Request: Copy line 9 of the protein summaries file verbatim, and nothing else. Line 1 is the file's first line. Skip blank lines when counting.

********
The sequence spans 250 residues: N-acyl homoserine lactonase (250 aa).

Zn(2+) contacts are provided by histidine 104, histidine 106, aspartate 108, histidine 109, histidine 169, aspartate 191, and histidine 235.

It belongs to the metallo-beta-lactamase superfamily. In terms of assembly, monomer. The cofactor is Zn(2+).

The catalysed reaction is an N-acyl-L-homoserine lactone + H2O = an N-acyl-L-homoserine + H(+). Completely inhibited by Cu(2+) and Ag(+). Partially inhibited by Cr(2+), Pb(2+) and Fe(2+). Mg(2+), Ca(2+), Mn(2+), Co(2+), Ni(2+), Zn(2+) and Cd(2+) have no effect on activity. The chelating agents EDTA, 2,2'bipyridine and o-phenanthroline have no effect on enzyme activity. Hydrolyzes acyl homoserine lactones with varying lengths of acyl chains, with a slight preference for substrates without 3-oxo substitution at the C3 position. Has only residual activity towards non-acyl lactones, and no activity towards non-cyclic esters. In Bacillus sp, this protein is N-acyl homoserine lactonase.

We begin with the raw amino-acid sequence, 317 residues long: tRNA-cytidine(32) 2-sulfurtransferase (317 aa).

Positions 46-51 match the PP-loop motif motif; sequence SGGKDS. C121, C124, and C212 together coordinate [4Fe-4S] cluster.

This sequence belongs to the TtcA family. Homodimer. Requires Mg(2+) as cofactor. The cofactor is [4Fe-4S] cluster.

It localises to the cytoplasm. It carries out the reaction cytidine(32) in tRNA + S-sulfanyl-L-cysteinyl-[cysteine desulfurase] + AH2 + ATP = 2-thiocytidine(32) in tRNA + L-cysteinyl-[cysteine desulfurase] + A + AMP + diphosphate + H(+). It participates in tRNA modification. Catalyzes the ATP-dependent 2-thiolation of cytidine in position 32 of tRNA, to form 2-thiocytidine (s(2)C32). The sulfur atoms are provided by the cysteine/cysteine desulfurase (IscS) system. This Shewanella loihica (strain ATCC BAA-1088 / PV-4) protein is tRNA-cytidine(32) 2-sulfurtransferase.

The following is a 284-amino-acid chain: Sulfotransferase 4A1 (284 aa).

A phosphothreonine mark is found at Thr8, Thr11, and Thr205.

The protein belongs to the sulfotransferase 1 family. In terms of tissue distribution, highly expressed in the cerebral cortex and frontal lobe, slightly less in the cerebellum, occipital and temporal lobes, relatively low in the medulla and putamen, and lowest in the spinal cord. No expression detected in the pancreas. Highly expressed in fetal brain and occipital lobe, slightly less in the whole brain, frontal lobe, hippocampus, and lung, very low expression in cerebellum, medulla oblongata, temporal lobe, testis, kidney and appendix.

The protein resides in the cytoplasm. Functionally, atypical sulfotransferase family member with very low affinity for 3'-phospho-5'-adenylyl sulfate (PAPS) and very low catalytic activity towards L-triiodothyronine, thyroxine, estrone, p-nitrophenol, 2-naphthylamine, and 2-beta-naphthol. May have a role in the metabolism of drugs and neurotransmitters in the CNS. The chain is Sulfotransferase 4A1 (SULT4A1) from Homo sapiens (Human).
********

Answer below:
The following is a 284-amino-acid chain: Sulfotransferase 4A1 (284 aa).